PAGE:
Prague’s Clam-Gallas Palace

When I was last in Prague last spring, I was surprised to see that Prague’s Clam-Gallas Palace was open to the public for visits. Sadly, in the days I was there, it was undergoing some renovations and  was not open to visitors.

So when I returned this year, I made a point of going to see the palace.

Clam-Gallas Palace. Prague / Kimberly Sullivan

I lived in Prague many years ago. If I want to date myself, I moved there when it was still Czechoslovakia. (Gulp!)

This palace set on a narrow street in Starometska (Old Town) always fascinated me, with its dramatic statues flanking the entry way of a grand palace that was falling apart and in desperate need of renovation.

Clam-Gallas Palace. Prague / Kimberly Sullivan

In my early days in Prague, when I was still getting lost on those twisty streets, those colossal statues were a handy landmark for me. Soon enough, I learned my way around, but in those early days, I appreciated the familiar landmark.

Back then, the palace wasn’t open to the public. So when I saw that renovation work had since been done and it was welcoming visitors, I was excited to have a chance to finally see glimpses of the inside.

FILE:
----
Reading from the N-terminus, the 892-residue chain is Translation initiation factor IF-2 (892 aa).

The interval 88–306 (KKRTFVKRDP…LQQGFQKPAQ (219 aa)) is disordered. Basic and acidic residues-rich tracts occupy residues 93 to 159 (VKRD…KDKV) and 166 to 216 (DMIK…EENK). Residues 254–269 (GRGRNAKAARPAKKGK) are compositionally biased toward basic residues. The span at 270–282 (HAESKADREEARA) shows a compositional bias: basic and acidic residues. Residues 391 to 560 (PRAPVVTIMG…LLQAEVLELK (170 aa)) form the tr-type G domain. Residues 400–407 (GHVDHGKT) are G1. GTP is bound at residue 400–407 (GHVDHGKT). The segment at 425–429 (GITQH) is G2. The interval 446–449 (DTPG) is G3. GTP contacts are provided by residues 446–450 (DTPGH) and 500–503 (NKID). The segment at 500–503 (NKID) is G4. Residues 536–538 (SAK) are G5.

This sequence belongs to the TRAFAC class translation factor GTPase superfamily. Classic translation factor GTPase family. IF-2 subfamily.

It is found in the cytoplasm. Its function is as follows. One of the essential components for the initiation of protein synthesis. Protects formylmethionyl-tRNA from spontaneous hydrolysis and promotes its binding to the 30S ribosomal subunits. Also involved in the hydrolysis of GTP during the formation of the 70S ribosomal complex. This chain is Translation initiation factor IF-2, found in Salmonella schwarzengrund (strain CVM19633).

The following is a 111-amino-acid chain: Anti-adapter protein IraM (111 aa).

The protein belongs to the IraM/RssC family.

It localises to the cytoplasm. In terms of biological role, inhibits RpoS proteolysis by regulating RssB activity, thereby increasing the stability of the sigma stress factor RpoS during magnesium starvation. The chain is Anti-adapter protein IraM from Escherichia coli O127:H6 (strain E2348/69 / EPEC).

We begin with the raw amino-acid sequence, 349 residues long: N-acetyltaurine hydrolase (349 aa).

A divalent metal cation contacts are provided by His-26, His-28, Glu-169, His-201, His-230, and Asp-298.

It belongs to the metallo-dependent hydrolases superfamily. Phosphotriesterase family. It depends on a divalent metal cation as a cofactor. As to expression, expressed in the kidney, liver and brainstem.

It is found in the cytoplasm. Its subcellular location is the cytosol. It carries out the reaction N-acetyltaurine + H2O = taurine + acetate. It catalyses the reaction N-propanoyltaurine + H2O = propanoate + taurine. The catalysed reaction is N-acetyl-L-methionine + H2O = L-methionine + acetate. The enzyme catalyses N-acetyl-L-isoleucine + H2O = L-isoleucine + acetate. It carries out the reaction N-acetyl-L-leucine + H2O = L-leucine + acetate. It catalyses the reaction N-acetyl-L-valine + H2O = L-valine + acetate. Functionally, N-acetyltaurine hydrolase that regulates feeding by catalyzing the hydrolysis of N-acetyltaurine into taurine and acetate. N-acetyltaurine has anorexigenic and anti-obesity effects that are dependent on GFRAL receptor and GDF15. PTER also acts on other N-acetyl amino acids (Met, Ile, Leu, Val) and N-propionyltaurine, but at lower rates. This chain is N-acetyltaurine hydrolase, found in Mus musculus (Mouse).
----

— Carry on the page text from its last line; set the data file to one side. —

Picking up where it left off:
Clam-Gallas Palace. Prague / Kimberly Sullivan

The Clam-Gallas Palace is considered an excellent example of Baroque architecture. I loved its grand staircase and stunning rooms – especially the ballroom with its classic Bohemian crystal chandeliers and the ingenious orchestra room-type-closet hidden behind a grate. As the guide told us – an early version of radio.

The palace was first designed by Viennese imperial court architect Johann Bernhard Fischer von Erlach and built between 1714-1718, under the direction of Italian architect Domenico Canevale. Both Mozart and Beethoven attended balls here.

Clam Gallas Palace, Prague / Kimberly Sullivan

It was originally built for the Gallas family, but the family line came to an end in 1757, and the property reverted to the Clam family, specifically the son of Gallas’ sister … ushering in the Clam-Gallas name.

Today, the palace belongs to the city. It’s worth a visit when you’re next in Prague. After years of admiring its exterior, I was happy to finally have the chance to explore the interior.

Clam Gallas Palace, Prague / Kimberly Sullivan

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